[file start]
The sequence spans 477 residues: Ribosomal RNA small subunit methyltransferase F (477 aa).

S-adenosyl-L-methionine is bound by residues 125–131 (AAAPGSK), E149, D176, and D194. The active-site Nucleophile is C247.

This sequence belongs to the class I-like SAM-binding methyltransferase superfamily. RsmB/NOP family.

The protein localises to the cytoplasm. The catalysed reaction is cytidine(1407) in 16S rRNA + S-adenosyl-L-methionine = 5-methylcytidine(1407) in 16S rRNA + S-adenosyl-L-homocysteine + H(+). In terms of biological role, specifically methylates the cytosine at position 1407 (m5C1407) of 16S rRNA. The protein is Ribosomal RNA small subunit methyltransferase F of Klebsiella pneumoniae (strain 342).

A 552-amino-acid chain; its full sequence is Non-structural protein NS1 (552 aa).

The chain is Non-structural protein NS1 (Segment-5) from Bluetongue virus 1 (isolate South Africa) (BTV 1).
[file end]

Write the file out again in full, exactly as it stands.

The sequence spans 477 residues: Ribosomal RNA small subunit methyltransferase F (477 aa).

S-adenosyl-L-methionine is bound by residues 125–131 (AAAPGSK), E149, D176, and D194. The active-site Nucleophile is C247.

This sequence belongs to the class I-like SAM-binding methyltransferase superfamily. RsmB/NOP family.

The protein localises to the cytoplasm. The catalysed reaction is cytidine(1407) in 16S rRNA + S-adenosyl-L-methionine = 5-methylcytidine(1407) in 16S rRNA + S-adenosyl-L-homocysteine + H(+). In terms of biological role, specifically methylates the cytosine at position 1407 (m5C1407) of 16S rRNA. The protein is Ribosomal RNA small subunit methyltransferase F of Klebsiella pneumoniae (strain 342).

A 552-amino-acid chain; its full sequence is Non-structural protein NS1 (552 aa).

The chain is Non-structural protein NS1 (Segment-5) from Bluetongue virus 1 (isolate South Africa) (BTV 1).